Resource Mobilization for Morbidity Management
July 26th, 2017
The END in Africa project focuses on the control and elimination of seven neglected tropical diseases (NTDs) that can be targeted with preventive chemotherapy, including: lymphatic filariasis (LF), blinding trachoma, onchocerciasis, schistosomiasis and three soil-transmitted helminthiases (STH). In addition to causing sickness, several of these diseases can also lead to severe and lifelong morbidity and disability.
An estimated 40 million people worldwide suffer from clinically significant manifestations of LF, leading to physical impairments, reduced economic productivity, and stigma and discrimination. Incorporating morbidity management components into NTD programs not only alleviates suffering and improves quality of life, but also enhances compliance with mass drug administration and prevents new infections. While countries often have morbidity management responses in their annual work plans, many lack the necessary resources to implement these activities. To address the funding gaps, neglected tropical disease programs (NTDPs) should use financial analysis tools to identify resource needs as well as advocacy and partnership techniques to engage stakeholders and catalyze action.
• Financial Analysis: Across many countries, funding for morbidity management activities remains inadequate to meet the 2020 control and elimination objectives, but there is increasing momentum to address this challenge in the END in Africa countries. Financial analysis allows countries to account for all available resources, project financing needs based on program requirements and trajectory, and align resource management with broader, strategic NTDP objectives. If countries align their work plans with forecasted funds, they will identify the amount of dedicated funding available for morbidity management and know the funding risks.
In Togo, Cote d’Ivoire, and Ghana, the national NTDPs used the Tool for Integrated Planning and Costing (TIPAC) to analyze the funding for morbidity management. After identifying the funding gaps, Togo’s NTDP used this knowledge to prioritize morbidity management activities in further funding requests. Based on the country’s TIPAC data, Togo went from no funding for morbidity management in 2014, to 84% funded in 2017.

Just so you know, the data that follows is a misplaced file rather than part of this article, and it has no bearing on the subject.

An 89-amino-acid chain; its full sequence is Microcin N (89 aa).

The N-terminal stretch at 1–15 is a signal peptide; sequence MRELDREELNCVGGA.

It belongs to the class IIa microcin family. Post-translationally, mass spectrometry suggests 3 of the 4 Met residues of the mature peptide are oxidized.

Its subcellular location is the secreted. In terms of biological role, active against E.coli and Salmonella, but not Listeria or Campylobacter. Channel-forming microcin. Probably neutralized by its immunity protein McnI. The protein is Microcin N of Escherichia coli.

• Advocacy and Communications: Once countries have a better understanding of the funding gap for morbidity management activities, they can use strategic communications and advocacy platforms to articulate the value to potential stakeholders, raise awareness, and influence a desired action. Developing national policies, pursuing partnerships, and identifying points of integration with other health programs, can support work plan activities for morbidity management.
Over the past few years in Ghana, there has been little to no funding for morbidity management. To address the funding gap, the NTDP created a business case for private sector stakeholders using financial analysis results. The business case developed by the NTDP enabled the country to receive a two-year grant covering hydrocele surgery and treatment from Unibank. This grant was the only source of funding for morbidity management activities in Ghana between 2015 and 2016.
Although there is currently no funding for morbidity management activities in 2017, Ghana is making a strong value proposition to private sector foundations and corporate social responsibility bodies, showing that support for morbidity management activities such as educational campaigns and surgeries translates into improved health outcomes leading to increased participation and productivity in their workforce and stronger communities for their customers. In addition to private sector advocacy, countries are advocating with international donors and local governments to increase funding and attention for morbidity management by using data to show the positive health and economic outcomes from this investment.
To achieve global and national NTD elimination targets, morbidity management is essential and financial analysis and strategic advocacy can be effective tools for obtaining funds for activities that can dramatically improve quality of life for people suffering from the consequences of disease.
 Weekly epidemiological record: Managing morbidity and preventing disability in the Global Programme to Eliminate Lymphatic Filariasis (2011). World Health Organization, No. 51-52, 86, 581-588.
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